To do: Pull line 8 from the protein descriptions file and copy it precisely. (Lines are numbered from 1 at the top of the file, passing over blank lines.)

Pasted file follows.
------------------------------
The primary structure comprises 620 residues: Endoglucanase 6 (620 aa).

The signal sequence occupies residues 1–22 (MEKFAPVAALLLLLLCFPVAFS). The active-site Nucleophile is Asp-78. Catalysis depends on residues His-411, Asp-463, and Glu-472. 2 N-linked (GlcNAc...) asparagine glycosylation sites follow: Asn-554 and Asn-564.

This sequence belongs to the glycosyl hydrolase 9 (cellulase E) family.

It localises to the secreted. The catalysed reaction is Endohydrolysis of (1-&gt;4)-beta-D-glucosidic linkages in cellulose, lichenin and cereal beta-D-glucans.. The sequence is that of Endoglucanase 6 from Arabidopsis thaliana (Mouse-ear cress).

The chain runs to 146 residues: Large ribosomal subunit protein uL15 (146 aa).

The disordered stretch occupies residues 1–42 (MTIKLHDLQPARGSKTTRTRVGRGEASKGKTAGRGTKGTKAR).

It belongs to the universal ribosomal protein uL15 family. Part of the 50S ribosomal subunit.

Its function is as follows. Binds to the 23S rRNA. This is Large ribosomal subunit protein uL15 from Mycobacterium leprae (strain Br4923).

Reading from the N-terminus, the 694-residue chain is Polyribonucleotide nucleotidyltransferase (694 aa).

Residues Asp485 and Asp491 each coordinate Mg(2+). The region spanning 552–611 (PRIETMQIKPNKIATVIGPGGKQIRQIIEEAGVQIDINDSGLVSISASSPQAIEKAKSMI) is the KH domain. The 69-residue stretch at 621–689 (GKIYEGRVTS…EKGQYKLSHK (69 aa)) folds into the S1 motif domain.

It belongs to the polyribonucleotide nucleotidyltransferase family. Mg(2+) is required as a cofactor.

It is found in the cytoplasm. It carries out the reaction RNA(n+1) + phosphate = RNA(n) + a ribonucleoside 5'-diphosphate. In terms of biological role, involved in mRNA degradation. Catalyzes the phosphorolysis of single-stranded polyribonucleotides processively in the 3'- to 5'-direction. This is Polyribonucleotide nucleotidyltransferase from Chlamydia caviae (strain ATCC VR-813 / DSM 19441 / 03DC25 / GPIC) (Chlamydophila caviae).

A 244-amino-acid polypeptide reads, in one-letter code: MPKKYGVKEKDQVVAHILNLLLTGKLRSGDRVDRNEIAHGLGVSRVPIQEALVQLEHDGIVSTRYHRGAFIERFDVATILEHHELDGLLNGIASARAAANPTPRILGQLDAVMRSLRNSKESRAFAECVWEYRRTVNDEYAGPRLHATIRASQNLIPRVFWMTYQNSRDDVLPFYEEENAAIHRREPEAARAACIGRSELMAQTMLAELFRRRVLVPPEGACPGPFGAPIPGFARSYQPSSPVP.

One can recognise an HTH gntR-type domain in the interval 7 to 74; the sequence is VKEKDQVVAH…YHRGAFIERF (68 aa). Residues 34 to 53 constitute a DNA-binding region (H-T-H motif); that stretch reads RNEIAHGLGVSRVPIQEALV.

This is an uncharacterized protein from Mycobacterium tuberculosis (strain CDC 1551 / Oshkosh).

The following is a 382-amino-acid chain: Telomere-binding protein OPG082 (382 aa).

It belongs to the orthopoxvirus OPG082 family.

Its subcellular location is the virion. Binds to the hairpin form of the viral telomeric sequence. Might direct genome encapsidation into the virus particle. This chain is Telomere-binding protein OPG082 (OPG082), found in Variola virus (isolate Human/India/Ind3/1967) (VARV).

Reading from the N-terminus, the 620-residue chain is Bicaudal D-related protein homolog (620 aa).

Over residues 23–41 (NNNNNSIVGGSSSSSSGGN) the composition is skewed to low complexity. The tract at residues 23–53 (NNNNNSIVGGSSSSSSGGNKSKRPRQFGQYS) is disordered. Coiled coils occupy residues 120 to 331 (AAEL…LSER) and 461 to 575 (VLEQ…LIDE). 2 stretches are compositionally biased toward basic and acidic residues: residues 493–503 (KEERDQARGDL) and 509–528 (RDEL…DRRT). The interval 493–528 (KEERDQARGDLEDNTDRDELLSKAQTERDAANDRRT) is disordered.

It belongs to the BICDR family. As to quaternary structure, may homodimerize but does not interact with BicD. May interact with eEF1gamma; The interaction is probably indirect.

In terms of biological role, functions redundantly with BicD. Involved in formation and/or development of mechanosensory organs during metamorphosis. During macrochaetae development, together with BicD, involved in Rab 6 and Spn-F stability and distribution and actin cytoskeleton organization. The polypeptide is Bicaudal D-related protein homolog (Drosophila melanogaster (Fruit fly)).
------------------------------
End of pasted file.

Its function is as follows. Binds to the 23S rRNA. This is Large ribosomal subunit protein uL15 from Mycobacterium leprae (strain Br4923).